2008 FANTASIA FILM FESTIVAL FEATURE! When John Hickman brings his woefully clueless city friends to his uncle’s cabin in the North Carolina woods to go wild pig hunting, you know that it can only go well. Guns, inexperience, alcohol and locals that are somewhat hostile to strangers are usually a winning combination, right? Also, it’s not like the legend that John’s uncle was killed by “The Ripper,” a gigantic 3000 pound wild boar who eats people, could be true, right?
It’s just like Christopher Reeves said when he went horse riding that one time: “Everything will be fine. A little fresh air is what I need to get rid of this crick in my neck.”
I really liked this movie, I did. When John meets up with two of his old redneck chums and they join his hunting party this became a very fun, quirky and relaxed film about a bunch of guys doing guy things. The dialogue, the chemistry between the leads, the cool music, the mood; all of it was working pretty damn well I have to say.
Except that two things happened during the film to sort of ruin it.
Thing #1: I have no problem with scores that have recurring musical themes. “Blade Runner,” “Conan the Barbarian,” “Jaws” and “Rambo” all have a signature theme that is repeated over and over throughout their running time. Awesome! Great! However, each of these movies repeats their theme over different action under different circumstances and the theme itself may subtly vary. In “Pig Hunt,” it’s the same thing played exactly the same way under the exact same circumstances (When the characters begin one of their many walks through the woods.) and it’s played over and over and over until you’re sick of it.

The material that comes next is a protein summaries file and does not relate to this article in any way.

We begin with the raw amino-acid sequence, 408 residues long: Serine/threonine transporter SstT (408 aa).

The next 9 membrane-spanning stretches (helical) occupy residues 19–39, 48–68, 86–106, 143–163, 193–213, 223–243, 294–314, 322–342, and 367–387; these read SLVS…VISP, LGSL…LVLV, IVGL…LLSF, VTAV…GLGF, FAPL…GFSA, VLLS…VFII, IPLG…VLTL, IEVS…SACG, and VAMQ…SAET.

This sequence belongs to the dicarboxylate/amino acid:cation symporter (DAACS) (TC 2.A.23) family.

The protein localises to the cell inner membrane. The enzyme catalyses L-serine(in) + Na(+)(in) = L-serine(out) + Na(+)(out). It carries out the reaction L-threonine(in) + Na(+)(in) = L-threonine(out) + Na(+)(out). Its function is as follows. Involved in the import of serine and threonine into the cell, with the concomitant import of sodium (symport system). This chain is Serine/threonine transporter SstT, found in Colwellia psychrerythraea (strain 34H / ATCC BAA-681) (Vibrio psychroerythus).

Thing #2: I’ve said before that I believe story isn’t important and that plot is only somewhat important. However, that doesn’t mean that there are no rules to plotting out a film. One important and unbreakable rule is to never, ever introduce a plot element that changes the whole nature of the film late in the game. What “Pig Hunt” does, with about 30 minutes left to go, is ignore this sacred and hallowed rule. Instead of following the pig hunting scenario, which was going along fine may I add, it takes a sharp left turn out of nowhere to become a Hillbilly Revenge film. This would be bad enough, but then it resolves the whole tangent in barely ten minutes (Okay, maybe fifteen) before remembering that there’s a giant pig that eats people running around loose and that maybe the audience might like to see more of it in a film called “PIG Hunt.” I’m not even joking when I say that a clever editor and/or a half day of reshoots could remove the entire subplot from the film and that no one would ever be the wiser.
Thus, I wasn’t surprised at all when I found out that screenwriter Robert Mailer Anderson was a novelist (A very well respected one by the way) because the film is structured kind of like a book, complete with digressions. However, even though this is fine for the written word, this is all wrong for film. The pacing of a book is much more loose than a film’s and you can screw around quite a little bit with plot detours. A film on the other hand has to be about one, maybe two, things. There’s not much wiggle room, nor should there be. A film is too short for that sort of thing.
I guess what I’m trying to say is that “Pig Hunt” is a flawed, but really fun film, that you’ll enjoy if you can get past the third act’s flaunting of cinematic rules and the musical score annoyance.